How Business Insurance Can Protect Your Company After a Cyberattack
Despite all the effort individuals and companies put into protecting their computers, networks, and digital assets, cybercriminals continue to break through their defenses. They achieve their “successes” using a variety of tactics, including:
- Phishing attacks. The cybercriminal sends an email that appears to be coming from a trusted source, and the unsuspecting recipient clicks a link that gives the perpetrator access to their computer and network. A variant of this approach is called spear-phishing. It uses the same basic approach, but the cybercriminal researches the target and crafts a message that the person will see as relevant and specific to them.
- Denial-of-service attacks. This approach involves overwhelming the victim’s computer or network with continual contacts to the point that it is paralyzed and can’t be used for typical work activities.
- Ransomware. This cybercrime involves a cybercriminal gaining digital access to the victim’s computer and preventing them from using it until they pay a ransom.
- MITM attacks. Short for man-in-the-middle, this type of attack involves a cybercriminal illegally viewing data sent between two people, computers, or networks.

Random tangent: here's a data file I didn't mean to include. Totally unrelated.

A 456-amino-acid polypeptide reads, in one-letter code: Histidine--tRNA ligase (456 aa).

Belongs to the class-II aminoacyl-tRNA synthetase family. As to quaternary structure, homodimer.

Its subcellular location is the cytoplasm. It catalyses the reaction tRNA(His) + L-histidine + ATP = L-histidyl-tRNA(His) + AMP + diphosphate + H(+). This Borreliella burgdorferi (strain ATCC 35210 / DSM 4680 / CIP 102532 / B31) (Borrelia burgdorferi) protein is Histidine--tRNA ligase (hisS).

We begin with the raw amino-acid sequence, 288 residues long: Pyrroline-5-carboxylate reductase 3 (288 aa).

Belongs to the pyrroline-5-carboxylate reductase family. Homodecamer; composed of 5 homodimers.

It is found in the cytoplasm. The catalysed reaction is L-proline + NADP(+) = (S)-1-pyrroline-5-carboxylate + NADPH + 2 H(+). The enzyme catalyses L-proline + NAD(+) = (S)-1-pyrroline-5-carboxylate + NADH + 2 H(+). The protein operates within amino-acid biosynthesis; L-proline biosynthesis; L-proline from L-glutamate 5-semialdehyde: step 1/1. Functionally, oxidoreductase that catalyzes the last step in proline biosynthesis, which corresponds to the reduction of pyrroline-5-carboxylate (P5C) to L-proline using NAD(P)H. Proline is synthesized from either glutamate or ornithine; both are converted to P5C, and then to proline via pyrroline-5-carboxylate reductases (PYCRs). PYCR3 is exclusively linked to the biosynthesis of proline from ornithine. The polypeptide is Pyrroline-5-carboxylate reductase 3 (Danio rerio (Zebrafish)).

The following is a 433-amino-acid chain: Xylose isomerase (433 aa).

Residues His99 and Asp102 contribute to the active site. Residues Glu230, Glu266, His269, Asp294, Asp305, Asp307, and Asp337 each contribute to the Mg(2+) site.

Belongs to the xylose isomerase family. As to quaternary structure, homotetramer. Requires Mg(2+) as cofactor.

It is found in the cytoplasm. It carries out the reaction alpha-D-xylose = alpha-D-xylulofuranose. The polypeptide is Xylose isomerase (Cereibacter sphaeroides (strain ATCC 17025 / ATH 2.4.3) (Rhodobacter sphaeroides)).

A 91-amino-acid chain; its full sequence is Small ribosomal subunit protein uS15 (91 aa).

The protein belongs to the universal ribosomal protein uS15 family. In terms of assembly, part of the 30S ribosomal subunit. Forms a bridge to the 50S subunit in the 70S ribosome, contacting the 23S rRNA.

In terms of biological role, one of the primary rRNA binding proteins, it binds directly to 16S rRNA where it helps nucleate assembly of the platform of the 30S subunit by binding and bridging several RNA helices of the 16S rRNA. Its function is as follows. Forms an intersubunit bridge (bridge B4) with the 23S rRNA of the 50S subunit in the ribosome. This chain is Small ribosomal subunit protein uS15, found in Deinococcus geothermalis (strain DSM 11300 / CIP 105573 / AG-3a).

- Brute force attacks. This approach gets its name from the fact that it involves a cybercriminal using a “bot” to rapidly try a long list of passwords in an attempt to gain access to a computer or network.
And these are just some of the more common types of cyberattacks. There are literally dozens of ways cybercriminals attempt to steal information or extort payments from victims.
That being the case, many experts consider the risk of being affected by a cyberattack not as a matter of “if” but of “when.” Fortunately, there is a way that businesses can protect themselves financially in the wake of a successful cyberattack.
“Cybersecurity experts are in a constant battle with cybercriminals, and they don’t always succeed in preventing unauthorized system access,” says Peter Shelley, president at business insurance provider biBERK, a Berkshire Hathaway Direct company. “Cyber insurance was developed to help cover costs related to certain types of cybercrimes.”
Each insurer’s cyber insurance offerings are a bit different. For instance, customers purchase biBERK’s cyber insurance coverage as an add-on to a general liability, professional liability, or business owners policy (BOP). It covers several types of incidents, such as:
- System hacks. These are situations where a cybercriminal has gained access to your computer network.
- Data security breaches. A breach is when someone who isn’t authorized to access data bypasses security measures to get to it.
- Credit card fraud. In this scenario, credit card information has been compromised, and the criminal has used it to commit fraud or is likely to do so.
Expenses Covered by Cyber Insurance
If hackers have stolen sensitive information like Social Security numbers, credit card data, or medical records, a business will have to take various actions to address the theft—actions that can be quite costly. These costs are referred to as first-party and third-party expenses.